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Former VPD officer speaks out after discovering his property was being used in rental scam

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When a former detective with the Vancouver Police Department discovered photos of his home were being used in a rental scam, he decided to start his own investigation.

Earlier this month, Paul McNamara was told by a friend that his New Westminster property—which he recently listed for sale—was also listed on Rentals.ca.

“It doesn’t feel good to be used as a pawn in a scam,” McNamara told CTV News Thursday. “It felt personal for sure.”

The listing included 30 photos of McNamara’s family home that were included in online real estate listings.

“It’s a scammer's dream come true,” McNamara said of the photos, which he later learned aren’t allowed to be watermarked due to regulations within the real estate sector.

After reporting the scam to the New Westminster Police Department and the Canadian Anti-Fraud Centre, McNamara says it was clear that no one was going to do anything about it.

“They’re just information-gathering receptacles at the end of the day,” McNamara said. “After contacting everyone, I just thought, ‘You know what? I’m going to do this myself.”

‘SEAMUS’ AND THE FRAUDSTER PASTOR

He decided to reply to the ad to rent his own home, using a fake email address and the pseudonym Seamus Brogan.

The person who responded identified himself as Reverend Benjamin William, and told “Seamus” that the three-bedroom, three-bathroom house was available to rent for $2,000 a month and “ready for move-in ASAP,” pending a $1,500 security deposit.

An email between Paul McNamara, a former Vancouver police officer, and the person he discovered was using images of his home for an online rental ad. (Paul McNamara)

William included the house’s address in the email, as well as 30 pictures of the property, which he explained could only be viewed from the outside, since the pastor was travelling on a mission—plus his only trustee was allegedly in California after losing her parents to COVID-19.

The scammer requested for the deposit to be e-transferred, which McNamara says is typically how these particular criminals ask for money because “Once you hit the send button, it’s gone and it’s not traceable.”

To waste the scammer’s time and glean more information, McNamara doctored email confirmations and bank receipts to make it look like he’d e-transferred the deposit.

Eventually, he linked the scammer’s phone to a number in Utah, and his bank account to a Toronto Dominion branch in Sherbrooke, Que.

“What makes it difficult for police to catch scammers is when it spans multiple jurisdictions,” McNamara said, adding it’s extra challenging when a border is involved. “What it boils down to, to be honest is—for the potential victim—you’re on your own.”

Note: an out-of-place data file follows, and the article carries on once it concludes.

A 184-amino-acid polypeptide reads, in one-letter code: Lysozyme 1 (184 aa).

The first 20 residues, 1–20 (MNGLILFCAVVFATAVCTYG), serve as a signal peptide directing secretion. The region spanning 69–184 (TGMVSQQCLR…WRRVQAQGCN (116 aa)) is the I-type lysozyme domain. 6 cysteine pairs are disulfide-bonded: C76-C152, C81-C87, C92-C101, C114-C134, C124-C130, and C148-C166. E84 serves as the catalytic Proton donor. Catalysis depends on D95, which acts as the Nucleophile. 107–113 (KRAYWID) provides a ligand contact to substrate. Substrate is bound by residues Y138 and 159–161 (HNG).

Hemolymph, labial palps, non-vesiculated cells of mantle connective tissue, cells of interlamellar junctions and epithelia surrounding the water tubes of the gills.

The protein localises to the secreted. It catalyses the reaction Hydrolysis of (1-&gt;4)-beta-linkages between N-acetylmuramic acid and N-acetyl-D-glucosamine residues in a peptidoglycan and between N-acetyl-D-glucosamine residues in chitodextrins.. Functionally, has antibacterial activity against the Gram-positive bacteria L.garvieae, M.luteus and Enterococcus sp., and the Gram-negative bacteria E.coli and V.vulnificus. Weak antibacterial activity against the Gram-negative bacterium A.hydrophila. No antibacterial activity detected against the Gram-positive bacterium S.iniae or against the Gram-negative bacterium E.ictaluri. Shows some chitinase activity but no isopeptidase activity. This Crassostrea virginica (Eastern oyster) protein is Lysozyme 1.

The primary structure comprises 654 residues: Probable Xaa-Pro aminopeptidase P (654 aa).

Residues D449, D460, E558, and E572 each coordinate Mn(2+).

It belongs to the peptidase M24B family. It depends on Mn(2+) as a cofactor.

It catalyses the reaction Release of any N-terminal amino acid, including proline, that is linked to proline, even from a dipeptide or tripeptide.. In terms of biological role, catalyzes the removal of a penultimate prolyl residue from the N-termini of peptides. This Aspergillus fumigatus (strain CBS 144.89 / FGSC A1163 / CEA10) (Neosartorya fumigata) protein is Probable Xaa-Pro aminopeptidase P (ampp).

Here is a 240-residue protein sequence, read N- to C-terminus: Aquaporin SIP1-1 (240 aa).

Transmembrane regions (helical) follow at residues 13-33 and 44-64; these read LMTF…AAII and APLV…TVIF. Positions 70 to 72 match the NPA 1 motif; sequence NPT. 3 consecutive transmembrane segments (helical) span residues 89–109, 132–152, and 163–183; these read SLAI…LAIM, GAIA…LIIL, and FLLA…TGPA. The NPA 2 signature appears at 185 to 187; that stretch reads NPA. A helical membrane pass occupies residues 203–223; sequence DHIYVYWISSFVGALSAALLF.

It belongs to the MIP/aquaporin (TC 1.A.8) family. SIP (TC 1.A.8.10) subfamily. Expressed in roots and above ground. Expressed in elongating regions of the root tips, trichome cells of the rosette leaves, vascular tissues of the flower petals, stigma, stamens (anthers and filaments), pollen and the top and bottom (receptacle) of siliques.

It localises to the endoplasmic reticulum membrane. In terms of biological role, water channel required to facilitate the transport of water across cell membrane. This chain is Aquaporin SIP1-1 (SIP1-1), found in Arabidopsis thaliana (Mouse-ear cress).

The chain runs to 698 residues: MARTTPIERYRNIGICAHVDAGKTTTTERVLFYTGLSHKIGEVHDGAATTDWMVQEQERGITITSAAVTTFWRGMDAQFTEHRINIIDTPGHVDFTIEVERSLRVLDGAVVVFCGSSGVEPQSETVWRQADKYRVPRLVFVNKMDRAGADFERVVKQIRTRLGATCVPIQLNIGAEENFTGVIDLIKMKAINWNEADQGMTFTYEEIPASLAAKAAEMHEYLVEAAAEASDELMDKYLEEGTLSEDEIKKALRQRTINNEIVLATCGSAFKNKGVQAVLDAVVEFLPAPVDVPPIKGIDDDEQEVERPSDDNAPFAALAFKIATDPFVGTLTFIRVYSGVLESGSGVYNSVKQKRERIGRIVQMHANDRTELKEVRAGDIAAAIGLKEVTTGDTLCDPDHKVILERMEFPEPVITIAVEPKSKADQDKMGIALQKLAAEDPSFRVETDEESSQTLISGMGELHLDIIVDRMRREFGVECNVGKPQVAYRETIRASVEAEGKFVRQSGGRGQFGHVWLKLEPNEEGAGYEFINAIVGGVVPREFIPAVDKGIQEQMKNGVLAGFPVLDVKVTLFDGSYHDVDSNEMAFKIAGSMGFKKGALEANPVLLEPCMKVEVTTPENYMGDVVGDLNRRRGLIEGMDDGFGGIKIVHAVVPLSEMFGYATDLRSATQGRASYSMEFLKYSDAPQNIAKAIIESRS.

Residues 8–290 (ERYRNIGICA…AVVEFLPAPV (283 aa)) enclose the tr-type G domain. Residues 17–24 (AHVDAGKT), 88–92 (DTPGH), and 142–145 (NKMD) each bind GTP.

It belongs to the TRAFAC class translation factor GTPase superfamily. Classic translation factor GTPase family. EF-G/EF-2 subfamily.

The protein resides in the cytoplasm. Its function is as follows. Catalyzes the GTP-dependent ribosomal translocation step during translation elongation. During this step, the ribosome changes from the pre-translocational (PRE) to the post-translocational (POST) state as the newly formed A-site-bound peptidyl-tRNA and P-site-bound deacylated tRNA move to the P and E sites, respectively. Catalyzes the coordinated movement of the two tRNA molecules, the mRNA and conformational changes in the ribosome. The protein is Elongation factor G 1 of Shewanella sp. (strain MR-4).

HOW TO SPOT A RENTAL SCAM

Five years after retiring from the VPD, McNamara is making a public appeal in hopes that people will do their homework before sending rental deposits or payments.

“Before you send your money—question what you’re looking at. If the landlord on the other side of this is a legitimate landlord, they should actually welcome someone questioning what they’re looking at in the process,” McNamara said, listing some examples of questions.

“Why are you renting? Where are you going? What are you doing? How long have you lived here? Do you own the property?”

He also recommends doing online searches of any address included in rental listings—including to see if the property is posted for sale on real estate websites.

Just as he did, McNamara says people should reverse search a potential landlord’s phone number and bank information to make sure the person’s story links up, geographically speaking.

Having worked as a VPD detective for decades, McNamara says he knows that people who fall victim to scammers are usually desperate for something—be it money or a place to live in a tight rental market.

“There’s a lot of psychology at play here between the scammer and the victim,” he said.

“The person attempting to rent my house most likely posted it online on Friday, knowing that even if it’s discovered on the weekend, it wouldn’t be taken down until Monday morning,” McNamara said, adding that in this rental market, that could be enough time for the scammer to trick 10 to 15 people.

TROUBLING TREND

According to the Better Business Bureau’s 2022 Scam Tracker risk report, rental scams place sixth on a list of 10 that Canadians are most susceptible to.

Last summer, the Vancouver-based rental listing site liv.rent posted data showing its platform had seen a 47-per -cent increase in activity compared to the previous year.

“Meanwhile, reports of suspicious listings have nearly tripled from the previous year,” the release reads.

CTV News has reached out to New Westminster police, as well as Rentals.ca, for more details about their investigation process into scams.

The person behind the fraudulent rental listing has not responded to an interview request.

McNamara’s house is no longer listed on Rentals.ca, though he worries it could happen again since he’s still trying to sell his property, and will likely need to repost photos on real estate websites.

The New Westminster Police Department says that, in this case, McNamara did the right thing by reporting the scam to the Canadian Anti-Fraud Centre and contacting Rentals.ca.

“Website administrators are encouraged to act swiftly when these reports are made as to reduce the likelihood someone will fall victim to the scam,” the NWPD wrote in an email to CTV News Thursday.

According to police, investigations into scams are launched when “a resident shares they’ve been a victim … and have lost money or have been extorted.”

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